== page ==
By Barbara Taormina
For Cathy MacMullin, aka Cathy Mac, it seems like just yesterday that the ribbon was cut during the grand opening of the Malden Teen Enrichment Center (MTEC) on the corner of Salem Street. But that ribbon was snipped back on December 12, 2012, and last week MTEC celebrated its fifth anniversary with a crowd of members, supporters, friends and fans.
“It was a great,” said MacMullin, the MTEC coordinator who organized the party that included student performances on piano and guitar and some impressive footwork by the Malden High School Step Team. Special guests included MTEC Board of Directors President Marie Brown, Mayor Gary Christenson, state Rep. Paul Donato and Philimena Bracket, who received MTEC’s 2017 Unsung Hero award in honor of her generosity to the center and her support for its programs.
MacMullin said the MTEC story started with a group of concerned citizens and parents who wanted to create something for high school students in Malden. A series of special teen nights at the YMCA led to the launch of a teen center task force.
“We wanted to have a free, safe place for kids – with free being a very important word – because we have kids who don’t have the money for clubs and activities,” said MacMullin.
And with a goal like that, it didn’t take long to get the community on board and turn the idea of a teen center into a reality. Now, five years and 6,000 kids later, MacMullin is still providing support, opportunities and sometimes just some friendly conversation to as many teens as possible. Kids can relax, play ping-pong or video games or just gather together without raising any adult eyebrows.
“We are like a drop-in center in a lot of ways. When school is out, I get hit with about 85 kids coming through the door,” said MacMullin.
“The thing I am most proud of is that everyone accepts everyone,” said MacMullin. “There’s no making fun of someone who’s not like you.”
In addition to a warm, safe place, MTEC offers plenty of planned activities and structured programs. There are field trips, games and an afterschool tutoring program organized with Malden High.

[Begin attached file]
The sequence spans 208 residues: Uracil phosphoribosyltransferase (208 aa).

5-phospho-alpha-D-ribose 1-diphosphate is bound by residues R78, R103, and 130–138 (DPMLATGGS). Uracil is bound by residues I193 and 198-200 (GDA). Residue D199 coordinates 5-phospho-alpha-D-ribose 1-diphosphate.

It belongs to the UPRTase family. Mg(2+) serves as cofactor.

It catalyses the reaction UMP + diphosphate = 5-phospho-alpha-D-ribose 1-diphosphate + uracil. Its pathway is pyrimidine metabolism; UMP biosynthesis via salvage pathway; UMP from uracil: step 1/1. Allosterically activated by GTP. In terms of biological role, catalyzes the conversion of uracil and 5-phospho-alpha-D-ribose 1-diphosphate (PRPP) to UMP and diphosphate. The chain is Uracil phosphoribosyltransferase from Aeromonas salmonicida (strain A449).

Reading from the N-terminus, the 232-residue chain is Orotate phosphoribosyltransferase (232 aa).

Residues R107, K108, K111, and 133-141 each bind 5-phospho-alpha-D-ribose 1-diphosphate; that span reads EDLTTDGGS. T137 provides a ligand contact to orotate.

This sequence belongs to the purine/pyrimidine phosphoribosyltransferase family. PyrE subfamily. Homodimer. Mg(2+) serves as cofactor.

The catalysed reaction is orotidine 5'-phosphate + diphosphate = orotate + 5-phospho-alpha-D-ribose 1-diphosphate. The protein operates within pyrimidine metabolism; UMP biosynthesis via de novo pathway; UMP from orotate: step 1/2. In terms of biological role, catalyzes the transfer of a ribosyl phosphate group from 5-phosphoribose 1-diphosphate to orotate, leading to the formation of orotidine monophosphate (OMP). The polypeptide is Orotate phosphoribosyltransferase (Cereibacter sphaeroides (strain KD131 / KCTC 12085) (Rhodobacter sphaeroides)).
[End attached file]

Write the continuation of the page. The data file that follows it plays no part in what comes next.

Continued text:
“We’re also do-gooders,” said MacMullin, who arranges community service projects and always has plenty of volunteers. “We’re very involved with the Community Garden, and we helped Habitat for Humanity with a house in Dorchester,” said MacMullin, who hinted she might soon have more news about work on a house closer to home.
MacMullin said she gets a lot of kids who are on the tip of getting in trouble. But she lets them know what she expects when they are at the teen center, and they rise to the occasion.
MTEC has some great community partners, like Bread of Life, which drops off snacks every day and makes sure there’s a stash of groceries in the back for kids who want to take something home to their families. The Wynn Boston Harbor resort/casino has already generated some good will with support for the teen center, and MacMullin can’t say enough about Christenson, who has been behind the center since the start. “We have a mayor who really loves this place,” she said.
Anyone who knows teens knows working with them can be tough, and MacMullin admits there have been some difficult moments. But she and her small part-time staff seem to thrive on a challenge. “We never stop trying to reach the kid who doesn’t want to be reached,” she said. “We try to make a difference.”